Coming to Terms with Term Limits: Fixing the Downward Spiral of Supreme Court Appointments
Professor of Law, University of Pennsylvania Law School
June 29, 2017
ACS is pleased to release "Coming to Terms with Term Limits: Fixing the Downward Spiral of Supreme Court Appointments," by Kermit Roosevelt III, Professor of Law at the University of Pennsylvania Law School, and Ruth-Helen Vassilas, University of Pennsylvania School of Law, Class of 2018.
In the Issue Brief, the authors reflect on the acrimonious process of filling Supreme Court vacancies and observe that “the Constitution contemplates a nonpartisan appointment process” and “fails to answer the question over which the two parties now battle: when a president is entitled to appoint a Supreme Court Justice.” Their proposed solution to this problem is term limits for Supreme Court Justices. Roosevelt and Vassilas argue that instituting such limits would “mirror the practice of the rest of the Western world” and is supported by “law and policy thinkers from across our political spectrum.” Moreover, they contend that term limits could be implemented by statute and would not require a constitutional amendment.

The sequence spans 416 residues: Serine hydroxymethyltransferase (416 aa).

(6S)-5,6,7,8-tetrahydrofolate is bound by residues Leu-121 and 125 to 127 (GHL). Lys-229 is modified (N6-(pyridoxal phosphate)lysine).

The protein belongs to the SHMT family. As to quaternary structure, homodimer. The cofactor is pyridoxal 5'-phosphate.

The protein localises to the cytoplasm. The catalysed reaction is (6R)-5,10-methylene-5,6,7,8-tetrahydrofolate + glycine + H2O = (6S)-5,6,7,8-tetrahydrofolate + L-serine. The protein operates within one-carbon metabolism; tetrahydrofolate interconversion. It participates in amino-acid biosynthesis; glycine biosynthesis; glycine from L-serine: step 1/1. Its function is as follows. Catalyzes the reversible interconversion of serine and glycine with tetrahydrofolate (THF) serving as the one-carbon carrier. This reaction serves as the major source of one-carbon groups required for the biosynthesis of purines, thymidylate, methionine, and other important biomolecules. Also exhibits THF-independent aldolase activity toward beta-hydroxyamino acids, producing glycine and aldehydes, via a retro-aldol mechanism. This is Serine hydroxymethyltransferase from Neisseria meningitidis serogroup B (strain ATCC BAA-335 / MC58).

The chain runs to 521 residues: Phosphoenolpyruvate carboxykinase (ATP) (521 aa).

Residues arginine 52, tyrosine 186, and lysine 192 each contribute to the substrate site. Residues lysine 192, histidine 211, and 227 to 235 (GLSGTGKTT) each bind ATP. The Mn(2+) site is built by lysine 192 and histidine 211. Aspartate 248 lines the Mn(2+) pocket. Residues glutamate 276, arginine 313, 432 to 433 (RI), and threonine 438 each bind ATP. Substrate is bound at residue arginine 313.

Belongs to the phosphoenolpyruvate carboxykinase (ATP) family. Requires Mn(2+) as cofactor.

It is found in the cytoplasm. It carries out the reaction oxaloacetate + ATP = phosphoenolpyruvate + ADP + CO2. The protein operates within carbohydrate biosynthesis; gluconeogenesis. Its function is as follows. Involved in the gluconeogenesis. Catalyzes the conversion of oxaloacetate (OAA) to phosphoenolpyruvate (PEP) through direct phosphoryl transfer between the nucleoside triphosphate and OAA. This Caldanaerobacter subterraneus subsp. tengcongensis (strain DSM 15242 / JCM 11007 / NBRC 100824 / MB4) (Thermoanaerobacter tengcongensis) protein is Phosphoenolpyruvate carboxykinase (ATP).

Read full issue brief here: Coming to Terms with Term Limits: Fixing the Downward Spiral of Supreme Court Appointments